Tuesday, October 15, 2013
Lost Between the Devil and Sinterklaas
Did I miss something? Like Halloween, or maybe Thanksgiving? I hope not. I haven't even bought my Halloween candy and yet while downtown today I noticed they were already putting up the Christmas decorations. Excuse me, but last time I checked, we took our holidays one at the time.
Doesn't everyone understand that red and green clashes horribly with orange and black, let alone brown, orange, and green. Perhaps the children should just dress up as carolers and in lieu of saying "Trick or Treat", sing a stanza or two of "It Came Upon A Midnight Clear". That would solve all the problems - maybe not the ones in our nation's capitol. There, we can all pray for miracles and only hope, come next November, the electorate does not suffer from amnesia as is so often the case, but I digress.
Back to the matter hand. Come to think of it, there is that movement among many churches to offer alternatives to the pagan holiday of All Hallow's Eve (Halloween) for the young impressionable minds of carnivals and parties to prevent them from just what, I am not sure. Most of us make it to All Saints Day unscathed and with our souls and morals intact.
Well, the exception being the citizens of Detroit, who endured "Devil's Night" in their city between the 1970's and mid 1990's. This was actually October 30th, the night prior to Halloween, but close enough. Annually, on this night, the inner-city neighborhoods of Detroit would suffer 100's of incidents of arson and vandalism. Many say that quarter century of crime and horror were the being of the downfall of Detroit.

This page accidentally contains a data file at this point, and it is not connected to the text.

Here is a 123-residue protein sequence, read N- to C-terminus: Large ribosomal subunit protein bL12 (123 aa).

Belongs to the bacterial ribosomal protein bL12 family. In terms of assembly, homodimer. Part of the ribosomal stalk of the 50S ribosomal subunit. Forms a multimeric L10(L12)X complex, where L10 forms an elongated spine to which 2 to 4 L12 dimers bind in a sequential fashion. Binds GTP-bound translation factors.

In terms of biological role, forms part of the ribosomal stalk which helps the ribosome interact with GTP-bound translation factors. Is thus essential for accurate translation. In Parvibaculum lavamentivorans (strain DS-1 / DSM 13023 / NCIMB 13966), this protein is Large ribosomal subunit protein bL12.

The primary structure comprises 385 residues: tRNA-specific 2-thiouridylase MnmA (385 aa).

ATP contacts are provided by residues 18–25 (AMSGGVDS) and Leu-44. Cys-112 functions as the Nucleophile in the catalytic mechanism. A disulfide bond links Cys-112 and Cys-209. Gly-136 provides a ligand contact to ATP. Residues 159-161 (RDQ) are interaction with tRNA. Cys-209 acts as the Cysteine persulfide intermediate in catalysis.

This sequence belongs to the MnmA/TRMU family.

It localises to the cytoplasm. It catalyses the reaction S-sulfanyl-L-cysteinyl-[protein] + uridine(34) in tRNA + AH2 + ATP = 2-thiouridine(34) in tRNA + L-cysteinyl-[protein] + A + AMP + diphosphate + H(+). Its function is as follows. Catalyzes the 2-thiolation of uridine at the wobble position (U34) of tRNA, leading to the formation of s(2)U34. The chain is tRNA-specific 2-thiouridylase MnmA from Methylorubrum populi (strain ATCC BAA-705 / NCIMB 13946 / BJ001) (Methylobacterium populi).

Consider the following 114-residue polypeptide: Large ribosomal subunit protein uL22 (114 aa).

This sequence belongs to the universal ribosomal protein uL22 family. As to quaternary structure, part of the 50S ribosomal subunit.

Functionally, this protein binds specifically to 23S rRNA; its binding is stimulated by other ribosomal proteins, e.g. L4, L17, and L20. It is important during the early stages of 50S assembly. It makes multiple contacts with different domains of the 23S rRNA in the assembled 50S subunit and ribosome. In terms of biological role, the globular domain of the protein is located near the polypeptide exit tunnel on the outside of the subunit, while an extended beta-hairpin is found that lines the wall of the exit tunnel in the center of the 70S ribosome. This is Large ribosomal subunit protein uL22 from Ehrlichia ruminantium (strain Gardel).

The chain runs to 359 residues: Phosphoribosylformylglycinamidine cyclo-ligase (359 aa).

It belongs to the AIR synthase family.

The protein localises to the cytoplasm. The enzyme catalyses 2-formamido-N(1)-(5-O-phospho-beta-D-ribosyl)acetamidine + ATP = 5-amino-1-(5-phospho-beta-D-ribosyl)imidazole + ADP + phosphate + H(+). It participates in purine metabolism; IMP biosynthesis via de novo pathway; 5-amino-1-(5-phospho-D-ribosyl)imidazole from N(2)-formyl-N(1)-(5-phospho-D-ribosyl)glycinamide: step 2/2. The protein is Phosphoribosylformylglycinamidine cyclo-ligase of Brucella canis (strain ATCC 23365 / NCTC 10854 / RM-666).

Evangelicals and the citizens of Detroit aside, Halloween is still a commercial success for business and a good time for all ages. And, everyone knows the yuletide is the trifecta of the Christian's celebration of the birth of Jesus, the arrival Santa, aka St. Nicholas, Kris Kringle, Sinterklaas, and then the rolling end of the New Year.
But, once again it is the poor Thanksgiving Turkey that gets short changed. What used to be the greatest family dinner of the year has now become a meal lost somewhere in the melee of football games, a giant parade of balloons, Black Friday, and Cyber Monday.
I fear this was not the initial plan. Wasn't Thanksgiving the feast of peace and thanks for a good harvest shared between the pilgrims in the new world (happy to still be alive) and the native Americans (beginning to wonder when these visitors were going home)?
So I inquired as why the haste to "deck the halls" so early in our fair town. The answer - because the opening ceremony is Thanksgiving night. Can the Turkey have his day?